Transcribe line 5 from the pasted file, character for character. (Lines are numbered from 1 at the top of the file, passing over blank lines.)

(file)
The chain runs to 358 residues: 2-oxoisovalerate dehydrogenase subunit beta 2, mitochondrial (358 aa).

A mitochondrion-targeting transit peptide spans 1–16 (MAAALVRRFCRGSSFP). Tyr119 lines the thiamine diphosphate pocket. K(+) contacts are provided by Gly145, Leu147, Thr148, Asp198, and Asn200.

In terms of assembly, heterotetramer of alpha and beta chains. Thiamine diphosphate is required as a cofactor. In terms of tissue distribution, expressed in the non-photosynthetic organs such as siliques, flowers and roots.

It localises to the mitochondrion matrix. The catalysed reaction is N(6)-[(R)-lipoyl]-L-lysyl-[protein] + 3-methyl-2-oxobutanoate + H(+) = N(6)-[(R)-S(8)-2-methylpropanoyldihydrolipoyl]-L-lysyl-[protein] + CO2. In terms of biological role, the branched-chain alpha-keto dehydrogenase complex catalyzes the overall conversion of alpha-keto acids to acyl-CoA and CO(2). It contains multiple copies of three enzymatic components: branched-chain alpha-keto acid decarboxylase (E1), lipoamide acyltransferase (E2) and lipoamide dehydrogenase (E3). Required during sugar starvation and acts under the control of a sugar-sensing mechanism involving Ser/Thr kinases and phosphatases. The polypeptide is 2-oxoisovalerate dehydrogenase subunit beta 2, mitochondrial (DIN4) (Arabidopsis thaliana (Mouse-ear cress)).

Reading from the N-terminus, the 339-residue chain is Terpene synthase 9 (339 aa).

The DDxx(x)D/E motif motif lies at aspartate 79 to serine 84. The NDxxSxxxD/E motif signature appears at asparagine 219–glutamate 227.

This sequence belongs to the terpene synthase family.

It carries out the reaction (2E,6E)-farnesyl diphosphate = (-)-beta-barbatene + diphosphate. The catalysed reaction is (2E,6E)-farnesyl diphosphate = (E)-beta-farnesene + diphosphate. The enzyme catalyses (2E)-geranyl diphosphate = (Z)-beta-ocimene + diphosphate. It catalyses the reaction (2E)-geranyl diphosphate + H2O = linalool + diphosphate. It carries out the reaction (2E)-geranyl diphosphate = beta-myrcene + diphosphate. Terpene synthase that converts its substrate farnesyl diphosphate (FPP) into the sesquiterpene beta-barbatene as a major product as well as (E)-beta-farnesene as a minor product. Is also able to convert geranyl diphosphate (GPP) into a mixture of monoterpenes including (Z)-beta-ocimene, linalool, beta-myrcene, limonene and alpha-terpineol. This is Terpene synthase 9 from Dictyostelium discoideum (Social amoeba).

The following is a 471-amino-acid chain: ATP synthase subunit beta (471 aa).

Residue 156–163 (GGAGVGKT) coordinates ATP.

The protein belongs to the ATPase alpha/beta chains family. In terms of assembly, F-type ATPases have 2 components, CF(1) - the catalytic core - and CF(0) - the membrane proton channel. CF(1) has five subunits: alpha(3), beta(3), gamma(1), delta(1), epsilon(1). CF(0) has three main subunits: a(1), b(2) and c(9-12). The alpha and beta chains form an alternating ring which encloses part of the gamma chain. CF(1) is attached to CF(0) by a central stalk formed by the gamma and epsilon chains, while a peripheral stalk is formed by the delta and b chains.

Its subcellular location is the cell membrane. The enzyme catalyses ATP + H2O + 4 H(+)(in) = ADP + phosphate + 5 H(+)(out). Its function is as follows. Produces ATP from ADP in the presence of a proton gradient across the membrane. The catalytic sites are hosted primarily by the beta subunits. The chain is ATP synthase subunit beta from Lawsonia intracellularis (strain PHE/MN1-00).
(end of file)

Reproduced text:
Reading from the N-terminus, the 339-residue chain is Terpene synthase 9 (339 aa).